February 18th

February 18th 1943 sees the members of the White Rose, including Sophie and Hans Scholl, being arrested by the Gestapo at Munich University for handing out leaflets.

white-rose

Outspoken anti-Nazis, the White Rose were silenced by the Gestapo encouraging the effectiveness of Goebells’ propaganda

The White Rose were one of a number of anti-Nazi groups who, unlike others, for example the Edelweiss Pirates, engaged in entirely non-violent and largely intellectual resistance towards the Third Reich. The group was formed of students and professors from the University of Munich, a task made incredibly difficult due to the existence of not only the Gestapo but also the National Socialist Teachers League, a Nazi-run organisation with compulsory membership which effectively monitored teaching staff.

Despite all of this, and despite the violent consequences that had been seen when others had stood up to the Nazis, Sophie and Hans Scholl,  Alexander Schmorell, Willi Graf, Christoph Probst stood alongside many others publishing and printing leaflets condemning the Nazis. In total they published six with around 15,000 copies. There second pamphlet is notable for its brave tone in condemning the persecution and mass murder of Jews, the scale of which was still largely hidden from the German people.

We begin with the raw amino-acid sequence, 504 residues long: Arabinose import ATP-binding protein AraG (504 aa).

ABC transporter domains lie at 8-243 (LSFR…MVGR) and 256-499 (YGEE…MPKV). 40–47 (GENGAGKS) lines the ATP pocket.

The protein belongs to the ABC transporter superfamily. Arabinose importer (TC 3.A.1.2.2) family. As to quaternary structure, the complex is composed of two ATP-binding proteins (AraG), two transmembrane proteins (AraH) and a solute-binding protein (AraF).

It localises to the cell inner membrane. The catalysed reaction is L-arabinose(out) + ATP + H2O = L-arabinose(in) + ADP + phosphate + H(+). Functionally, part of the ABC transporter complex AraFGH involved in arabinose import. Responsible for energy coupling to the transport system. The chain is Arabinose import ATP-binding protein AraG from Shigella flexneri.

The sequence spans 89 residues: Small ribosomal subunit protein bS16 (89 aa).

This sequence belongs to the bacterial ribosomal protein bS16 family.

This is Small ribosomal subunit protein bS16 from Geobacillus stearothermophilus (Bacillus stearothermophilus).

As you may know from our other On This Day from February 2nd, this period of the Second World War was one of the most devastating of the entire conflict for the Germans, with them losing over 700,000 soldiers. Although this turn of events had allowed the White Rose to evade the Nazi security forces for a time due to the disruption, when, 74 years to the day, Hans and Sophie began giving out pamphlets at the Ludwig Maximilian University of Munich, the Nazis reacted brutally.

Somebody, after all, had to make a start. What we wrote and said is also believed by many others. They just don’t dare express themselves as we did.”

– Sophie Scholl at her trial on February 22nd 1943

Although declared unlawful following the end of the Nazi reign, just four days after their passing of leaflets in Munich, Judge Roland Freisler ordered their execution. They were executed just hours later. Hans and Sophie are remembered today as heroes who stood up against the totalitarian state whilst others coward below it. As many ponder the protests against other world leaders, both democratic and dictatorial, it is worth remembering those who came before and gave their lives in defence of others.

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